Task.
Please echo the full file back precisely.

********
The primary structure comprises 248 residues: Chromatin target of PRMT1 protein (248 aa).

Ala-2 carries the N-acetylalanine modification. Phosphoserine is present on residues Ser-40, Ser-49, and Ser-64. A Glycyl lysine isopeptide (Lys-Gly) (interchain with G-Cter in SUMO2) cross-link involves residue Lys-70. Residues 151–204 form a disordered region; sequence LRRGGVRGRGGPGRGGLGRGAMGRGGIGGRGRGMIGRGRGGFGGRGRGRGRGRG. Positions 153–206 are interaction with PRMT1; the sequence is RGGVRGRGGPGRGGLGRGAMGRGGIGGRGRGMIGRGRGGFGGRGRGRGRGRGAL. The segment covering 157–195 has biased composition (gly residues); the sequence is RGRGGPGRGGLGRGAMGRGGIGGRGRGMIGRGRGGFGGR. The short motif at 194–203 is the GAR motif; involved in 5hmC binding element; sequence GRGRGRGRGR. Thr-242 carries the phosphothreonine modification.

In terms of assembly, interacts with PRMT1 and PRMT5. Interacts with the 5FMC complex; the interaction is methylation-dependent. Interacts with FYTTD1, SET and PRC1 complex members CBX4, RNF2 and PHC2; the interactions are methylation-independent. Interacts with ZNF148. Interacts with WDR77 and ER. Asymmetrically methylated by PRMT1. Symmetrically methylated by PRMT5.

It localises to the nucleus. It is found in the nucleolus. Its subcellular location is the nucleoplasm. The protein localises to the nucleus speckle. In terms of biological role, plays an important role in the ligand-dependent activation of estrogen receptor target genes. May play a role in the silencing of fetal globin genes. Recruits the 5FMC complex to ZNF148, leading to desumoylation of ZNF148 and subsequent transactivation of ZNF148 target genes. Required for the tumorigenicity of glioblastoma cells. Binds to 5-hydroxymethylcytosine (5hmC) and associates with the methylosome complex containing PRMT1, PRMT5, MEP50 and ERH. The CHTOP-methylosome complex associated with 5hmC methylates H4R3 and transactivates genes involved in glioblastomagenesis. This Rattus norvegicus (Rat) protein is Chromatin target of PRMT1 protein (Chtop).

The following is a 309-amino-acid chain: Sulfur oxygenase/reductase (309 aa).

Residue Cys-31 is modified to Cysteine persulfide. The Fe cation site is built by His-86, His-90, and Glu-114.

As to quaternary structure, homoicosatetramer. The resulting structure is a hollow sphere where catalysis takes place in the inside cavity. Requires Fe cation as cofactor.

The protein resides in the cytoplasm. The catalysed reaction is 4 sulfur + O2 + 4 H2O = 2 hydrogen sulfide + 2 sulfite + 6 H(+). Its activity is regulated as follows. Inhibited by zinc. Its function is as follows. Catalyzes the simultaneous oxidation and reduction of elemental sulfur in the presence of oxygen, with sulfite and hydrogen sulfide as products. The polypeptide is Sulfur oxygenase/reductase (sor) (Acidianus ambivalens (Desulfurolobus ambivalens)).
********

The primary structure comprises 248 residues: Chromatin target of PRMT1 protein (248 aa).

Ala-2 carries the N-acetylalanine modification. Phosphoserine is present on residues Ser-40, Ser-49, and Ser-64. A Glycyl lysine isopeptide (Lys-Gly) (interchain with G-Cter in SUMO2) cross-link involves residue Lys-70. Residues 151–204 form a disordered region; sequence LRRGGVRGRGGPGRGGLGRGAMGRGGIGGRGRGMIGRGRGGFGGRGRGRGRGRG. Positions 153–206 are interaction with PRMT1; the sequence is RGGVRGRGGPGRGGLGRGAMGRGGIGGRGRGMIGRGRGGFGGRGRGRGRGRGAL. The segment covering 157–195 has biased composition (gly residues); the sequence is RGRGGPGRGGLGRGAMGRGGIGGRGRGMIGRGRGGFGGR. The short motif at 194–203 is the GAR motif; involved in 5hmC binding element; sequence GRGRGRGRGR. Thr-242 carries the phosphothreonine modification.

In terms of assembly, interacts with PRMT1 and PRMT5. Interacts with the 5FMC complex; the interaction is methylation-dependent. Interacts with FYTTD1, SET and PRC1 complex members CBX4, RNF2 and PHC2; the interactions are methylation-independent. Interacts with ZNF148. Interacts with WDR77 and ER. Asymmetrically methylated by PRMT1. Symmetrically methylated by PRMT5.

It localises to the nucleus. It is found in the nucleolus. Its subcellular location is the nucleoplasm. The protein localises to the nucleus speckle. In terms of biological role, plays an important role in the ligand-dependent activation of estrogen receptor target genes. May play a role in the silencing of fetal globin genes. Recruits the 5FMC complex to ZNF148, leading to desumoylation of ZNF148 and subsequent transactivation of ZNF148 target genes. Required for the tumorigenicity of glioblastoma cells. Binds to 5-hydroxymethylcytosine (5hmC) and associates with the methylosome complex containing PRMT1, PRMT5, MEP50 and ERH. The CHTOP-methylosome complex associated with 5hmC methylates H4R3 and transactivates genes involved in glioblastomagenesis. This Rattus norvegicus (Rat) protein is Chromatin target of PRMT1 protein (Chtop).

The following is a 309-amino-acid chain: Sulfur oxygenase/reductase (309 aa).

Residue Cys-31 is modified to Cysteine persulfide. The Fe cation site is built by His-86, His-90, and Glu-114.

As to quaternary structure, homoicosatetramer. The resulting structure is a hollow sphere where catalysis takes place in the inside cavity. Requires Fe cation as cofactor.

The protein resides in the cytoplasm. The catalysed reaction is 4 sulfur + O2 + 4 H2O = 2 hydrogen sulfide + 2 sulfite + 6 H(+). Its activity is regulated as follows. Inhibited by zinc. Its function is as follows. Catalyzes the simultaneous oxidation and reduction of elemental sulfur in the presence of oxygen, with sulfite and hydrogen sulfide as products. The polypeptide is Sulfur oxygenase/reductase (sor) (Acidianus ambivalens (Desulfurolobus ambivalens)).